Undoubtedly his breeding as a country gentleman, guided by the old-fashioned morality of Croton headmaster Endicott Peabody, contributed immeasurably to his inner strength; he was perhaps the only politician in the country who thought of economics as a moral problem. Rooseveltian confidence was striking -- someone said "he must have been psychoanalyzed by God" -- and so was his memory. He remembered Italian streets and buildings he hadn't seen since his youth. Once in wartime a ship sank off Scotland; either it had been torpedoed or it had struck a rock. FDR said it was probably the rock, and then proceeded to reel off the height of the tide at that season on that coast and the extent to which that particular rock would be submerged. One of his favorite performances (and he was always a showman) was to ask a visitor to draw a line in any direction across an outline map of the United States; he would then name, in order, every county the line crossed. He was an apostle of progress; as soon as he saw the Sahara he wanted to irrigate it. Now in a world bereft of progressive action he was already a world figure. In Brussels, Demain was investigating his horoscope. Among other things, the astrologers found excessive idealism, zeal for too rapid reformation, and "great good judgment." After 1941 he would be in danger of accidents.

He was telling the country that "to accomplish anything worthwhile...there must be a compromise between the ideal and the practical." That wasn't at all what the ideologues wanted to hear. Roosevelt, Harold Laski sneered, was "a pill to cure an earthquake." Lippmann called him too soft, too eager to please and be all things to all men. The country yearned for a Messiah, Ernest K. Lindley reported, and Mr. Roosevelt did not "look or sound like a Messiah." John Dewey felt the argument that Governor Roosevelt was the lesser of two evils was "suicidal." Organized labor, such as it was, refused to endorse any candidate.

Disenchantment with the two major parties ran high. Will Rogers concluded, "The way most people feel, they would like to vote against all of them if it was possible." In Kansas, Republican gubernatorial candidate Alfred M. Landon was threatened by a third-party adventurer named Dr. John "Goat Glands" Brinkley; in California, District Attorney Earl Warren of Alameda County, running for re-election, was threatened by a half-dozen crank candidates. In FDR's own party he had the dubious honor of receiving support from Huey Long, the pasha of Louisiana, who packed a gun and who, in Roosevelt's private opinion, was one of the two most dangerous men in the country. (The other was General MacArthur.)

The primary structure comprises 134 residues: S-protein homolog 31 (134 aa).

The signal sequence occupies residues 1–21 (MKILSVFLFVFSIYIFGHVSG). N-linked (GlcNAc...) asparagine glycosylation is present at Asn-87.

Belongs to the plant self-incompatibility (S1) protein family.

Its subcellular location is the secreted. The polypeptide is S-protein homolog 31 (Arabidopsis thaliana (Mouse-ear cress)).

Lippmann saw "no issue of fundamental principle" between Roosevelt and Hoover, and defections on the left were particularly heavy, "If I vote at all," said Lewis Mumford, "it will be for the Communists. It is Communism which desires to save civilization." Professor Paul H. Douglas of the University of Chicago, later to become a brilliant ornament of the Democratic party, declared then that its destruction would be "one of the best things that could happen in our political life" John Chamberlain wrote in September that progressivism "must mean either Norman Thomas or William Z. Foster, ineffectual though one or both may be." Thomas supporters included Stephen Vincent Benet, Reinhold Niebuhr, Stuart Chase, Elmer Davis, Morris Ernst, and the editors of both the New Republic and the Nation. Villard continued his litany of the left; of Roosevelt he wrote: "He has spoken of the 'forgotten man,' but nowhere is there a real, passionate, ringing exposition of just what it is that the forgotten man has been deprived of or what should be done for him...we can see in him no leader, and no evidence anywhere that he can rise to the needs of this extraordinary hour ."

This was overstated, but when TRB wrote in The New Republic of "the pussyfooting policy of Roosevelt's campaign," and Time said the governor "emerged from the campaign fog as a vigorous well-intentioned gentleman of good birth and breeding" who "lacked crusading convictions," they were reading the record correctly. The candidate delivered only one really radical speech, to the Commonwealth Club of San Francisco on September 23. It was not repeated. His own convictions at this time were largely conservative; he believed in the gold standard, a balanced budget, and unregulated business competition.